Seismic Behavior of Gravel Drains and Compacted Sand Piles using Physical and Numerical Models
Department. of Civil & Environmental Engineering, University of Illinois at Urbana-Champaign, Urbana, USA
During recent earthquakes, it was observed that liquefaction can cause severe damages to buildings in the form of significant subsidence and shear failure of foundation soil. This damages is known to be due to the build up of pore water pressure and hence a reduction of soil strength. A number of remediation methods exist which reduce the excess pore pressure, enhance the shear deformability of the soil and fortify the soil. Two well known methods which are gravel drains and compacted sand piles are discussed and compared in this paper. Some precisely prepared 1-g shaking table tests were performed regarding these methods. The results show that compacted sand piles were more efficient than gravel drains in the case of liquefaction resistance and settlement of the subsoil during the shaking period. On the other hand after shaking the efficiency of the gravel drains was improved by the means of excess pore pressure dissipation. Also the cases were modeled with a numerical finite element program which could only handle the excess pore water pressure. By evaluating the numerical results with the experimental ones it is concluded that replicating liquefaction merely by an excess pore pressure generation/dissipation model would underestimated the excess pore pressure as well as the settlement.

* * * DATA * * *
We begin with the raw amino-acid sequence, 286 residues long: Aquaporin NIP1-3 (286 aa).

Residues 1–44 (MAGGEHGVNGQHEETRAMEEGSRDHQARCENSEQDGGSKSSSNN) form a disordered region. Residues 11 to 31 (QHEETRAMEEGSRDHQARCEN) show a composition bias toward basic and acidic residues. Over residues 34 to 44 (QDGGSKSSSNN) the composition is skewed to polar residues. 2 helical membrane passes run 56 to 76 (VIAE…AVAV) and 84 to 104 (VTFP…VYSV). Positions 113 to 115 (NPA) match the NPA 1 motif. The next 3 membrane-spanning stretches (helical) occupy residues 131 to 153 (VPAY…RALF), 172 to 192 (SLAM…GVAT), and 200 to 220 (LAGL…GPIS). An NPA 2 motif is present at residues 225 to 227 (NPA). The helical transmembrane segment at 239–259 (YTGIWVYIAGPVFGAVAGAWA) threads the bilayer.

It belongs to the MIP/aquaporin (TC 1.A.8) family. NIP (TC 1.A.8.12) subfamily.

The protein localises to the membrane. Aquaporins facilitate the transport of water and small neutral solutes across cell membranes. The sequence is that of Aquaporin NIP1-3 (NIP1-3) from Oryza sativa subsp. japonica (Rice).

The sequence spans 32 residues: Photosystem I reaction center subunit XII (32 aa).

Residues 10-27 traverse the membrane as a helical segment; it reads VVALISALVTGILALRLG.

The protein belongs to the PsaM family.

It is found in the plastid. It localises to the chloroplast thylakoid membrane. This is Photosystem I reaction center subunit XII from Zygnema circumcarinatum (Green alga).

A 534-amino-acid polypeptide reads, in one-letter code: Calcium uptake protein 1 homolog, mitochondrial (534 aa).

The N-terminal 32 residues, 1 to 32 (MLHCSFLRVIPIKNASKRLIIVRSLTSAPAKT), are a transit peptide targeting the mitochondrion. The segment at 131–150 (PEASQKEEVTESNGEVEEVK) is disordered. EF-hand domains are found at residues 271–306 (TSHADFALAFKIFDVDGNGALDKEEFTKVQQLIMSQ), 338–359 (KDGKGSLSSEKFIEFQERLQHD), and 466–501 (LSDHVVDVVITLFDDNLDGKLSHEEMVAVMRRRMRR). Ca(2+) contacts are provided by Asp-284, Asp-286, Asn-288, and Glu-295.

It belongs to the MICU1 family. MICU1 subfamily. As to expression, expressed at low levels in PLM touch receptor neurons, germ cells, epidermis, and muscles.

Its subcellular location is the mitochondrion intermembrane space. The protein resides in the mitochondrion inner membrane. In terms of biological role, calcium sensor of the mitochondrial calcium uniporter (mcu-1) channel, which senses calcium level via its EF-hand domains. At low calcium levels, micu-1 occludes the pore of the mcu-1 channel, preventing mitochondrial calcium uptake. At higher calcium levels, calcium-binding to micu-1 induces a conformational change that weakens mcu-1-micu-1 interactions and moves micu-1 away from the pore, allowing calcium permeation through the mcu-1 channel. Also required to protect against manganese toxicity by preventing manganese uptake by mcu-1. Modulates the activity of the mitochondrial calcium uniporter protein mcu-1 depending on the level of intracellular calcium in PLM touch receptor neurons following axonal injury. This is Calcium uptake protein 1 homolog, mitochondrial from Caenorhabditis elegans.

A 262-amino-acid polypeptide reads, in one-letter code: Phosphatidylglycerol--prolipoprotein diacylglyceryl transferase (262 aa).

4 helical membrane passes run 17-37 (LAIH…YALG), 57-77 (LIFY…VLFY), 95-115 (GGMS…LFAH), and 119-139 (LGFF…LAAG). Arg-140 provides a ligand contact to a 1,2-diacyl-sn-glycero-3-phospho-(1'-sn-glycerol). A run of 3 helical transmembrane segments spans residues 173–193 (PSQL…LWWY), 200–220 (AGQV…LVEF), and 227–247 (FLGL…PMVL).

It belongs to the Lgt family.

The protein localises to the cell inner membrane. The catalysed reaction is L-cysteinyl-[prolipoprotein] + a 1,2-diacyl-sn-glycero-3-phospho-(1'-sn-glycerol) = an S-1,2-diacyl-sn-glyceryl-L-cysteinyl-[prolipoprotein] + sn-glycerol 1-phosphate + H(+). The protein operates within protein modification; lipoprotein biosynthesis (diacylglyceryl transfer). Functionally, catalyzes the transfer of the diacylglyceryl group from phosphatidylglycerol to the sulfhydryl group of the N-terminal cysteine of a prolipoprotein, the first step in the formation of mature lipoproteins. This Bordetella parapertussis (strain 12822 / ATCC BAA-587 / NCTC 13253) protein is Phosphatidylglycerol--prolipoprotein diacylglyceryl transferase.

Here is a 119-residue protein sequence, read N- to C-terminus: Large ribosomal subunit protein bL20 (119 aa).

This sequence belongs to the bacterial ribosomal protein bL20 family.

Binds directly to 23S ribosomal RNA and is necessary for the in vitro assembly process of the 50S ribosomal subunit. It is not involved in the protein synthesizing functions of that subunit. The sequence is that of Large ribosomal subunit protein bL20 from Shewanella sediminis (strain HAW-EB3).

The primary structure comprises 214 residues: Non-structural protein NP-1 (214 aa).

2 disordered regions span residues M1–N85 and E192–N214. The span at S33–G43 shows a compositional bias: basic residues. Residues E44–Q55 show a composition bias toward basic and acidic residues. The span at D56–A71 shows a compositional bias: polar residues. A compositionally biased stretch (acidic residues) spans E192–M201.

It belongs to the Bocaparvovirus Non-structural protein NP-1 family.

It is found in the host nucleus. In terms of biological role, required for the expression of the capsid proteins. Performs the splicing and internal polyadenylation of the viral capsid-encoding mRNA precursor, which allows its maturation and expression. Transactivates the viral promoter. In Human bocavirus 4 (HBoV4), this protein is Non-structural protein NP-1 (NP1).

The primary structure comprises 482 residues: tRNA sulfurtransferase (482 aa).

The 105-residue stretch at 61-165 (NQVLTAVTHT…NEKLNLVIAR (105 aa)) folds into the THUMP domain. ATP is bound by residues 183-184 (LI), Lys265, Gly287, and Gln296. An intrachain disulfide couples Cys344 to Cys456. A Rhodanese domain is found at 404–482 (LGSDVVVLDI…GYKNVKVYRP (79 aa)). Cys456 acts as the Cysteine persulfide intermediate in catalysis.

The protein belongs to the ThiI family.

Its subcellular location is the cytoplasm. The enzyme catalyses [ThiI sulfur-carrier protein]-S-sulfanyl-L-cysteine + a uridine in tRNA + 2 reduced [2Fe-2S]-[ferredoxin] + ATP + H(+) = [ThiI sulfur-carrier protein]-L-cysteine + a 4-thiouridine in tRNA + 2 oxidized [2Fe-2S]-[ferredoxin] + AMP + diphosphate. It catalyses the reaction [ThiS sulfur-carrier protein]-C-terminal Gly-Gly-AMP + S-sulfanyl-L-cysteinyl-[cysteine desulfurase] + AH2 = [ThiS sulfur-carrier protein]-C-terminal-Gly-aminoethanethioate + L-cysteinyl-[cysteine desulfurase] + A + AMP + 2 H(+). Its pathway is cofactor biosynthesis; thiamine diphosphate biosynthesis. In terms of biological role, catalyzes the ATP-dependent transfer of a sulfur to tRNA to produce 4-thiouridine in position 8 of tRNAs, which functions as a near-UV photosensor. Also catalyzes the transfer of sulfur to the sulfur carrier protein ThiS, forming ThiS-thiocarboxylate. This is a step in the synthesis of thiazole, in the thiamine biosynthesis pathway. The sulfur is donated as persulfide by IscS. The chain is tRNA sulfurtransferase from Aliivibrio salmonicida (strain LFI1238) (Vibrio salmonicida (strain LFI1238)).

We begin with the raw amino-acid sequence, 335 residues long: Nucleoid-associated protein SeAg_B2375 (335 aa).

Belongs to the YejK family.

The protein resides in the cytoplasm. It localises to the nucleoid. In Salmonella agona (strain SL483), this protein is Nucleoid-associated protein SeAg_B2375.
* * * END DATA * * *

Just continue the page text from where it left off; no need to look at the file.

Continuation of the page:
Keywords: Gravel Drains, Compacted Sand Pile, Liquefaction, Shaking Table, Excess Pore Water Pressure, Numerical Modeling.
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